Patrolling the Cyber-Borders
Fed policy looks to promote international data security.The White House is expected to unveil its long-awaited National Strategy to Secure Cyber Space this week, outlining security recommendations for Americans who use computers, from the home user to the enterprise user to those in the federal government. And because U.S. networks are directly linked to networks overseas, the Bush administration plans to engage other nations in the strategy. The Presidents Critical Infrastructure Protection Board, which authored the strategy, is expected to recommend that the United States work closely with Canada and Mexico to create a North American safe cyber-zone, according to a draft of the report obtained last month by eWeek. Closer ties in the region could better ensure that vulnerabilities are identified quickly and could improve law enforcement collaboration.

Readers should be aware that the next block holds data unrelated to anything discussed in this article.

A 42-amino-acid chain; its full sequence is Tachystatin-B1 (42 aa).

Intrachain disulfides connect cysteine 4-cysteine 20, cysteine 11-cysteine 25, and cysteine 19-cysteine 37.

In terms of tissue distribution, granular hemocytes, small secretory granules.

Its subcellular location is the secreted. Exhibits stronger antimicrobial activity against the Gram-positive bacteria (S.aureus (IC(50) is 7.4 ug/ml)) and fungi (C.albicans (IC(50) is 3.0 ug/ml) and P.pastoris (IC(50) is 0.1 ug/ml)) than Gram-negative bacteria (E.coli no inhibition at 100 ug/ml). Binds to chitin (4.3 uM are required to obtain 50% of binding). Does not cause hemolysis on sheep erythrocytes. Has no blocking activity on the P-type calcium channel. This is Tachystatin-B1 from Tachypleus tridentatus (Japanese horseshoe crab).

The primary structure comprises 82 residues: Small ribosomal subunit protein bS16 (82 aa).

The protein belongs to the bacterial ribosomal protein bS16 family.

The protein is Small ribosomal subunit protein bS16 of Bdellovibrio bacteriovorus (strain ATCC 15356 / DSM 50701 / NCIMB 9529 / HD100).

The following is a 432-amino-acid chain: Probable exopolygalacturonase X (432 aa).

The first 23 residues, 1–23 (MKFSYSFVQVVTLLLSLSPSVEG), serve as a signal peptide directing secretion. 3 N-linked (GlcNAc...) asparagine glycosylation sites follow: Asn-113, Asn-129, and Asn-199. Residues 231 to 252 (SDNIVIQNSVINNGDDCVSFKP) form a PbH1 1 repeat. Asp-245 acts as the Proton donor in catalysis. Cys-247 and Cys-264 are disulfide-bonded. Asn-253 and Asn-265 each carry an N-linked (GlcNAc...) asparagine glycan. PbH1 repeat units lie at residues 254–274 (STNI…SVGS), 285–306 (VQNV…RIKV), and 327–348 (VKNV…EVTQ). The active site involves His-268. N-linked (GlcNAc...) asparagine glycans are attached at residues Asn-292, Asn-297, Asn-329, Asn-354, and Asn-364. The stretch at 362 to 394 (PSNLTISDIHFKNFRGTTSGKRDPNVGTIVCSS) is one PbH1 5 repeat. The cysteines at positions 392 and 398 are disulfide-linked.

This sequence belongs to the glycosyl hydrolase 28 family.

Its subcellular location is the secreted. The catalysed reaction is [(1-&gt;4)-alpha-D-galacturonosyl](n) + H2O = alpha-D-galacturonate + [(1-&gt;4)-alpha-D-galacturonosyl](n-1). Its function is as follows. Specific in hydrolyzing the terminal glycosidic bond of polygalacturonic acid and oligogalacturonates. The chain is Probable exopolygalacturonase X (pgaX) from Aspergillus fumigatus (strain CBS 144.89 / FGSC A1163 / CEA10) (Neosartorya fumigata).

The draft includes a recommendation that other countries designate single points of contact for cyber-security coordination. In the United States, Richard Clarke, special adviser to the president for cyberspace security and the CIPB chairman, holds the unofficial title of cyber-security czar, but in other countries, the responsibility is typically dispersed among several offices.